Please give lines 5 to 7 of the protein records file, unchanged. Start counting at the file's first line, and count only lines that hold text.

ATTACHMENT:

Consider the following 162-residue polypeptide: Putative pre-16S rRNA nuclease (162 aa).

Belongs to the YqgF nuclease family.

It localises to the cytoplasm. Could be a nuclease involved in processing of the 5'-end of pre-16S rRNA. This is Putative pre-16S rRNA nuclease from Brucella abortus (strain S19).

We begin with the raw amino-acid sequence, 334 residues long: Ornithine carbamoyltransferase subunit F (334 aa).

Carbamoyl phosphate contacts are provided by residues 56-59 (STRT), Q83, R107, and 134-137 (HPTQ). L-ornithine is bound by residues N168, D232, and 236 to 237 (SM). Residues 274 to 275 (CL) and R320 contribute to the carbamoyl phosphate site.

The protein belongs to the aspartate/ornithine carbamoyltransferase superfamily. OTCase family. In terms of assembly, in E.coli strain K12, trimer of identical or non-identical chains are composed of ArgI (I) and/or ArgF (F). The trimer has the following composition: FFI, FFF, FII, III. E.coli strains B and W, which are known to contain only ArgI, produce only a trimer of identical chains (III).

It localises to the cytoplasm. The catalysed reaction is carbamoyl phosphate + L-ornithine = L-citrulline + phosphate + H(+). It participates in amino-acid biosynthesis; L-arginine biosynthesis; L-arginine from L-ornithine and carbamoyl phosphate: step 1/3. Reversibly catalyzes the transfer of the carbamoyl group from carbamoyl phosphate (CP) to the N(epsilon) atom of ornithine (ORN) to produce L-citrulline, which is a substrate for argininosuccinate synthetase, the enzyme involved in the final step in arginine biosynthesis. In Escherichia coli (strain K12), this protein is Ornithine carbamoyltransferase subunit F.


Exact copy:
Carbamoyl phosphate contacts are provided by residues 56-59 (STRT), Q83, R107, and 134-137 (HPTQ). L-ornithine is bound by residues N168, D232, and 236 to 237 (SM). Residues 274 to 275 (CL) and R320 contribute to the carbamoyl phosphate site.

The protein belongs to the aspartate/ornithine carbamoyltransferase superfamily. OTCase family. In terms of assembly, in E.coli strain K12, trimer of identical or non-identical chains are composed of ArgI (I) and/or ArgF (F). The trimer has the following composition: FFI, FFF, FII, III. E.coli strains B and W, which are known to contain only ArgI, produce only a trimer of identical chains (III).

It localises to the cytoplasm. The catalysed reaction is carbamoyl phosphate + L-ornithine = L-citrulline + phosphate + H(+). It participates in amino-acid biosynthesis; L-arginine biosynthesis; L-arginine from L-ornithine and carbamoyl phosphate: step 1/3. Reversibly catalyzes the transfer of the carbamoyl group from carbamoyl phosphate (CP) to the N(epsilon) atom of ornithine (ORN) to produce L-citrulline, which is a substrate for argininosuccinate synthetase, the enzyme involved in the final step in arginine biosynthesis. In Escherichia coli (strain K12), this protein is Ornithine carbamoyltransferase subunit F.